In Insurance Company of North America v. T.L.C. Lewis, Inc. (1996) 61 Cal.Comp.Cases 1166 (Published), Lonnie Ray Guidry sustained an industrial injury while driving a company vehicle. He and his wife settled a third-party case which arose out of the injury with a third-party tortfeasor without the tortfeasor having knowledge of the employee's workers' compensation action. In holding that the employee's employer had no cause of action against the third party, the Court of Appeal, Fifth District, stated, in part:

The case was briefed by the parties, argued before Judge Arthur Wallace on September 29, 1994, and submitted. Judge Wallace subsequently ruled by minute order, finding that the settlement was entered into by TLC "in good faith and without any knowledge or notice of a potential for a worker's compensation claim being filed by [Guidry]. [¦] [INA] has received full benefit of the settlement by setting it off against it's [sic] total worker's compensation liability and although [they] are, by virtue of the release of [TLC], precluded from making a further claim against [TLC], this is compatible with their derivative right of subrogation, since the party to whose rights they are subrogated [Guidry] is likewise precluded."...

In our view, the holding in Glover stands for the general proposition that an employer which is not given notice of a non-segregated (footnote 4) settlement (in the instant case, INA) has a cause of action against the third-party alleged tortfeasor (here, TLC) if an only if that third party knew or should have known of the existence of or potential for a compensation claim and failed to notify the employer. In other cases, the good-faith settlement and release will serve to protect the third party from further liability, and the employer's rights will be limited to recovery from the employee (Guidry) or credit against the settlement proceeds. This conclusion, although not expressly spelled out, is easily inferred from the various portions of the opinion set forth above. We note that at least one other court has similarly summarized the holding in Glover. In Conservatorship of Edwards (1988) 198 Cal.App.3d 1176 [244 Cal.Rptr. 330], the court cited Glover for the proposition that "where the tortfeasor settles with an insured in good faith without knowledge that the insured has received benefits from the insurer, the insurer's right to recovery from the tortfeasor is barred but the insurer may be able to recover from its insured." (198 Cal.App.3d at p. 1184.)...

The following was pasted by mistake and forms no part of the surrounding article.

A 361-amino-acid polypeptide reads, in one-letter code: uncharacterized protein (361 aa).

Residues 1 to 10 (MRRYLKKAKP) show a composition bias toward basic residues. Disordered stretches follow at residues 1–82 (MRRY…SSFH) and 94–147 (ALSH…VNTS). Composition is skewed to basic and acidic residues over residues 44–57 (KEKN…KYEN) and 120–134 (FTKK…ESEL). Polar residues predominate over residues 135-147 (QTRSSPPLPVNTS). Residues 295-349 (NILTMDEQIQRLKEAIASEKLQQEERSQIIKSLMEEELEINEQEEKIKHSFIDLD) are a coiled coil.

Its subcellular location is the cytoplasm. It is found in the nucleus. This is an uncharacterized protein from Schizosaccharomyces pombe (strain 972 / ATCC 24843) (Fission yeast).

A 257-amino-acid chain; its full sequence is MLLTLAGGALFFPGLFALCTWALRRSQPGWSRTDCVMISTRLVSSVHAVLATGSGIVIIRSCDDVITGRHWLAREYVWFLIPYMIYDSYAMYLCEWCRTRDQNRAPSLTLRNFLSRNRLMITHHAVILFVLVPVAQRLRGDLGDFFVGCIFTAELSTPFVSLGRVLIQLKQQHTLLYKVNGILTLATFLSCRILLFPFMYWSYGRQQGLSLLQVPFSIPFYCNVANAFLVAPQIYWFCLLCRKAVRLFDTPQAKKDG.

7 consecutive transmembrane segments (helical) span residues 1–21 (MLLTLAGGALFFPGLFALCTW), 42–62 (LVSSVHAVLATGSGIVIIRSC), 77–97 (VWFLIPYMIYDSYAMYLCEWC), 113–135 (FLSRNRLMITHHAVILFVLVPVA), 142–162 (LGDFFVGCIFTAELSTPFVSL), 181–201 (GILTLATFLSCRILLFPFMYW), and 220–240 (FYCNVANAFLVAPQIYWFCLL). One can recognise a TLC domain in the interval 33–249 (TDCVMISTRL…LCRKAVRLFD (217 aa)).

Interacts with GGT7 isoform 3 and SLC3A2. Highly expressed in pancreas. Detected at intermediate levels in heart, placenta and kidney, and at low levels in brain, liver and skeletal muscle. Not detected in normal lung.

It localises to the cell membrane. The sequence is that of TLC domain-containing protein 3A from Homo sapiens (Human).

The equities in the instant case are not as clear as were those in Glover. Here, INA has made a timely effort to pursue what it perceives to be its right to reimbursement from TLC. TLC, meanwhile, has admitted (in the stipulated facts) liability for the accident. These facts, however, do not change the basic truth that TLC has in good faith bargained for and obtained a release from all liability for the accident. Since any right INA might have to seek reimbursement from TLC arises from principles of equitable subrogation (see County of San Diego v. Sanfax Corp., supra, 19 Cal.3d 862, 876, fn. 7), we must conclude, as did the trial court, that INA's rights against TLC were extinguished by the settlement and release....Footnotes omitted.